Lithium Mining in China






Lake Zabuye, China.

Lake Zabuye is a landlocked salt lake located at an elevation of 4,400 metres (14,400 ft.) in the Shigatse Prefecture of Tibet Autonomous Region, 1,050 km (650 mi) from Lhasa. The lake is surrounded by mountains with a height of 4,600–5,200 m above sea level. Itis fed by rain, underground water and melting ice. The lake gives its name to the mineral zabuyelite (lithium carbonate, Li2CO3), which was discovered here in 1987 and has been mined since 2004–2005. In 2008, the salt mine at the lake was regarded as the major source of lithium in China. Currently, Zhabuye Lithium owns 20-year exclusive mining rights for the Zhabuye salt lake.

The production of lithium from the salt lake water started in 2004–2005, after exploration work for the metal was initiated in 1982. In 1984, lithium was found in micro-fine sediments of the lake and considered amenable to refining in large quantities. The company involved with the extraction has a plant at the lake which had the total capacity of 5,000 tonnes and produced 1,556.5 tonnes of lithium carbonate in 2008. Its capacity was projected to increase to 20,000 tonnes in the near future. The company claims a reserve of 1.53 million tonnes Li (8.3 million tonnes of carbonate) but this estimate is considered as overly optimistic.

In the past few years, demand for lithium has exploded along with the growth of lithium-ion battery technology in mobile phones, personal digital assistants, laptops and, most recently, electric vehicles. The news came amid growing speculation that China would soon launch a highly competitive electric car.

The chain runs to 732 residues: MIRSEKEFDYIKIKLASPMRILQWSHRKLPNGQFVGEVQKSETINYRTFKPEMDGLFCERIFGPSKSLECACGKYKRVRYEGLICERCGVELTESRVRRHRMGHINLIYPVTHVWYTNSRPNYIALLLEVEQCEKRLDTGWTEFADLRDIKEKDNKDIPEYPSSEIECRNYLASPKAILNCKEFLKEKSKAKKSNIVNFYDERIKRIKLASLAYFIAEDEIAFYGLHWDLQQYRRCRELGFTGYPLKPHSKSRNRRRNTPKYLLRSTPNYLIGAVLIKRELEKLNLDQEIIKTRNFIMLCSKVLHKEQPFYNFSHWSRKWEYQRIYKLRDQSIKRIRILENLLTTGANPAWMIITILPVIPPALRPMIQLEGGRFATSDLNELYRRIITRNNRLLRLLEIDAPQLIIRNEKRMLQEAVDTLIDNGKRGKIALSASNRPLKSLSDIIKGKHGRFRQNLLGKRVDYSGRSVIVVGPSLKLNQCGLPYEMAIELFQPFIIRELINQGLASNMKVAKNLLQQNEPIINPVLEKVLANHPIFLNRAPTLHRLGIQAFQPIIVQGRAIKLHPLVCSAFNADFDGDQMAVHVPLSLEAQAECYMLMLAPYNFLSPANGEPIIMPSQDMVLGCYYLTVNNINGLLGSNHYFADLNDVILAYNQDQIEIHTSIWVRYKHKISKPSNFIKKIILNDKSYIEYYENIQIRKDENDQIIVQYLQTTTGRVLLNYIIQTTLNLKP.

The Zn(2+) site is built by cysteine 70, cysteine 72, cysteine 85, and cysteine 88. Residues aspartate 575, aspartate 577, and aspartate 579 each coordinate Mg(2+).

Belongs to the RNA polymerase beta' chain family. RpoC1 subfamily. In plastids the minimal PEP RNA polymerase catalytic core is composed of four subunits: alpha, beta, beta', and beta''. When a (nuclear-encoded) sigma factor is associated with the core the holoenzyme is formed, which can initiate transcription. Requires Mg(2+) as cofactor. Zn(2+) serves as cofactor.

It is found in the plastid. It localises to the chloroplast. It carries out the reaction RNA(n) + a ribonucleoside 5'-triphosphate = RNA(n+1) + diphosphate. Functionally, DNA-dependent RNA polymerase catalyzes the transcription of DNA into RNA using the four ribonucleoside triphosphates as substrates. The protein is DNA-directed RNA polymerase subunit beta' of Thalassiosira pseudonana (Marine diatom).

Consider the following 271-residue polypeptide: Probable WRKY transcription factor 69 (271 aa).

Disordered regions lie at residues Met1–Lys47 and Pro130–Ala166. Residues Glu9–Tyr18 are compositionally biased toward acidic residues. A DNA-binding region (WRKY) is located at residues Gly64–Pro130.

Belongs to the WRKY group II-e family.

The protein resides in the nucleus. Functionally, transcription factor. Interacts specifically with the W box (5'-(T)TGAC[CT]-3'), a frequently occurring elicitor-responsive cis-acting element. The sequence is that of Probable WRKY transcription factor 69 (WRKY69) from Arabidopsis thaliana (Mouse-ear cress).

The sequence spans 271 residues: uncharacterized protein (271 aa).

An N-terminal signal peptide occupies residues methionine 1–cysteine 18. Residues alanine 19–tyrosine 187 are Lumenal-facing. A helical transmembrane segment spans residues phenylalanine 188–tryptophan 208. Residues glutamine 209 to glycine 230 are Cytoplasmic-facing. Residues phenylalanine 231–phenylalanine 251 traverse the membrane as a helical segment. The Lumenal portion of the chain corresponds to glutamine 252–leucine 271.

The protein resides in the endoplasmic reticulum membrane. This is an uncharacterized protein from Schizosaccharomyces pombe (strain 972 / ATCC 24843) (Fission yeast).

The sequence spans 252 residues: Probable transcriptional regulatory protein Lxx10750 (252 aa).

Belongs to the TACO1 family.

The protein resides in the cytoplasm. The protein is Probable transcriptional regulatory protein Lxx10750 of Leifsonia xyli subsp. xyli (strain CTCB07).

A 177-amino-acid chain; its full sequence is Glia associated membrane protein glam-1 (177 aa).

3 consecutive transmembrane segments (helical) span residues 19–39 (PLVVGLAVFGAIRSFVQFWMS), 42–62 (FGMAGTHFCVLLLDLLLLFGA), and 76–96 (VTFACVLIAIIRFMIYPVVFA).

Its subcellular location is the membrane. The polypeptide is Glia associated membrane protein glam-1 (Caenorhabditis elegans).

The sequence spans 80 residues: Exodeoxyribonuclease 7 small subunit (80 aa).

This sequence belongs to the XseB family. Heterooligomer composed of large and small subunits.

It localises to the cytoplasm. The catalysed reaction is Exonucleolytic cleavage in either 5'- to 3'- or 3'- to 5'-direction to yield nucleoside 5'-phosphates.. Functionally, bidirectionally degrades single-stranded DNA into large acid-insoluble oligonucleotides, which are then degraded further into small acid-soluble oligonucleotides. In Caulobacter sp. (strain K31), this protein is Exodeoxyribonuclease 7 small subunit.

With global conservation efforts directed on the mass production of ecologically friendly electric vehicles, demand for lithium is projected to more than double by 2020.
Most of the production needed to satisfy Chinese market will come from the South American Lithium Belt, a 500-mile-by-200-mile north-south strip centered on the junction of Argentina, Bolivia and Chile, which contains more than 75 percent of the world's lithium reserves.
It is believed that China is looking to become a global leader in the production of electric vehicles. China as a global growth center will play a major role in the dramatic increase in future demand for lithium, and that goal may require that the country go outbound to secure lithium supplies.

A small Chinese city of Yichun in Jiangxi hopes to become the next Asia's lithium capital by creating and developing lithium related industry worth CNY 100 billion over the next 5 years.
The city's mayor believes the metal is in high demand for use in batteries as governments and automakers push to get more electric and hybrid vehicles on the road. To achieve its ambitious goal, the city which had a total gross domestic product of CNY 70 billion in 2009 has created a lithium industry park sprawling over 20 square kilometers and is wooing investors with land use and tax incentives.
Mr Gong Jianhua the city's mayor said making all efforts in promoting investments to develop the lithium industry. It is being planned to develop a complete lithium value chain from mining to auto making. But analysts have warned that over capacity has already started to emerge in China's lithium industry casting a shadow on Yichun's grand plan.
they believe Yichun is on a bumpy road to realize its goal. Tibet and Sichuan in China also have large lithium reserves and lithium resources in the south eastern province of Jiangxi are largely in lepidolite that may prove more costly to extract. It's very hard to grow a complete lithium industry from just a single mine that is not among the best in China.
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